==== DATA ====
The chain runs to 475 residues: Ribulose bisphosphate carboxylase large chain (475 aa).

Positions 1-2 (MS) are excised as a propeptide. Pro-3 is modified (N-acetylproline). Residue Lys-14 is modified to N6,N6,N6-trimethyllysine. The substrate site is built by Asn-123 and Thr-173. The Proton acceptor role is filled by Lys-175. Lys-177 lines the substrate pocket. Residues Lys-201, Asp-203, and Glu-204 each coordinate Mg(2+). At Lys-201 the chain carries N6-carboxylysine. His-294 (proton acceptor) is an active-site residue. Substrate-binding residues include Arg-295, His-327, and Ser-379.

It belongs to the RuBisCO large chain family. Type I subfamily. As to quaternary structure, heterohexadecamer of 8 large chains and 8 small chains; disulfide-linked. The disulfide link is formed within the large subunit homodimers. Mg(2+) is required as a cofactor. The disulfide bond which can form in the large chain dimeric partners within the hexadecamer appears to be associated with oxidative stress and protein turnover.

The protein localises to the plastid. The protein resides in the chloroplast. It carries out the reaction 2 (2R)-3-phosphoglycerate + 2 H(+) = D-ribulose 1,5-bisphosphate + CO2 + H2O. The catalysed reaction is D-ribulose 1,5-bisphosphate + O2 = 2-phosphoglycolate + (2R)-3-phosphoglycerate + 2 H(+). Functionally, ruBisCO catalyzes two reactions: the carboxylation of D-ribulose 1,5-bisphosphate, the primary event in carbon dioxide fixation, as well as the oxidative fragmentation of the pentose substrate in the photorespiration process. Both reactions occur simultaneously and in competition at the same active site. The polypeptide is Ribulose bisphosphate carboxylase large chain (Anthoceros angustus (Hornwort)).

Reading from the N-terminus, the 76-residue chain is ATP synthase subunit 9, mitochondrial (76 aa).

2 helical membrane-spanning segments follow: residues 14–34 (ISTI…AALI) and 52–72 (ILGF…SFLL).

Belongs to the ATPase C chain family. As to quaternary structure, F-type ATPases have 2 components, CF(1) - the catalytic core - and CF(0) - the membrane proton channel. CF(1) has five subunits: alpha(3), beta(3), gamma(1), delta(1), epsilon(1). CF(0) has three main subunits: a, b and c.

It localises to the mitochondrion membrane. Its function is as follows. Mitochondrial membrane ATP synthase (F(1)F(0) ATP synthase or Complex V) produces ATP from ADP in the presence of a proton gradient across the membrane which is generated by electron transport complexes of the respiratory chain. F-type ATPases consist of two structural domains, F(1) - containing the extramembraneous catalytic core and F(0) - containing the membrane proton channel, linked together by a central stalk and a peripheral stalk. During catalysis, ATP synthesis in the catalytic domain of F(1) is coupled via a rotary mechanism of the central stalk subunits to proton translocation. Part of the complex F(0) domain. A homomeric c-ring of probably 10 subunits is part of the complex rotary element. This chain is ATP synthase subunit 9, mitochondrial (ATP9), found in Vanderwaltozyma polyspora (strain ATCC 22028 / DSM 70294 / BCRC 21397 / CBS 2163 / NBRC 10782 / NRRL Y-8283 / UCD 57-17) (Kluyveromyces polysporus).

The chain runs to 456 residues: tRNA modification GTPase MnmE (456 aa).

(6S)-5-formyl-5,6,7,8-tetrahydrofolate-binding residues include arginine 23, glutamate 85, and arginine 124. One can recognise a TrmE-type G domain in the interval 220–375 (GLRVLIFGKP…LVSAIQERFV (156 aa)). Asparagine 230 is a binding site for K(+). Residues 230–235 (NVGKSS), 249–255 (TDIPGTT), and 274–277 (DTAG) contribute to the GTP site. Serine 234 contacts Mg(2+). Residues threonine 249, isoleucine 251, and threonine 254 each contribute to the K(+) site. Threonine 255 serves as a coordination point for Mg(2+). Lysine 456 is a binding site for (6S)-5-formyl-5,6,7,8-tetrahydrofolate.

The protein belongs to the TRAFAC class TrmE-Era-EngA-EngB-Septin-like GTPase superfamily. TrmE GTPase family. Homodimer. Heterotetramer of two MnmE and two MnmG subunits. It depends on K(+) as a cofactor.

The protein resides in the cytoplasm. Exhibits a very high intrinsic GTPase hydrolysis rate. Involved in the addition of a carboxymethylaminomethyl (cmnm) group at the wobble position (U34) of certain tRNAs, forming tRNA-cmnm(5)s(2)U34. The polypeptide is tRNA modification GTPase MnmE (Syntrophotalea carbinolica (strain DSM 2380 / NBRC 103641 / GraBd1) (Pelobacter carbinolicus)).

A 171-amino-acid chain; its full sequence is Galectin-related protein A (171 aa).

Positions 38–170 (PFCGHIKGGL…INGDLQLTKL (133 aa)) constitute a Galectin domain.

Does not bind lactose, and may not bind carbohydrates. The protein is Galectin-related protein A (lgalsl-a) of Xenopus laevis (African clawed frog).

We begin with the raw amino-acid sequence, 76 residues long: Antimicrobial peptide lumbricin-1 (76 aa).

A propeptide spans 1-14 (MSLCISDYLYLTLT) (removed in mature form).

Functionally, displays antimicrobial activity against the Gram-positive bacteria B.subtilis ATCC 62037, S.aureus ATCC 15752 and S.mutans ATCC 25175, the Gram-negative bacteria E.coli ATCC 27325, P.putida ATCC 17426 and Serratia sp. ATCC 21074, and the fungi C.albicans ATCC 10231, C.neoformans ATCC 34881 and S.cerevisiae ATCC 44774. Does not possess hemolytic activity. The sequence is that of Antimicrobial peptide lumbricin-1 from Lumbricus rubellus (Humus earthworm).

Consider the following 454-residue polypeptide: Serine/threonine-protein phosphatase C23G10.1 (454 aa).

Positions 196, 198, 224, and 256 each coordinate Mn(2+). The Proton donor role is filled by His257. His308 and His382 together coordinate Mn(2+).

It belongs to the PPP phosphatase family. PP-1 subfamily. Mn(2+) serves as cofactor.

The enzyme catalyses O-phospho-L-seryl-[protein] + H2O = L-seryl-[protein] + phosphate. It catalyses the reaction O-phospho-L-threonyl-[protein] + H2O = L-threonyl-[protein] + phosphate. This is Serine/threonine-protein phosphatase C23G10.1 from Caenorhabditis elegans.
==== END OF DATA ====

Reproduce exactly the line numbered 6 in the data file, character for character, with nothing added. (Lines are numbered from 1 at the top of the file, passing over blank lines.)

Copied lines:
2 helical membrane-spanning segments follow: residues 14–34 (ISTI…AALI) and 52–72 (ILGF…SFLL).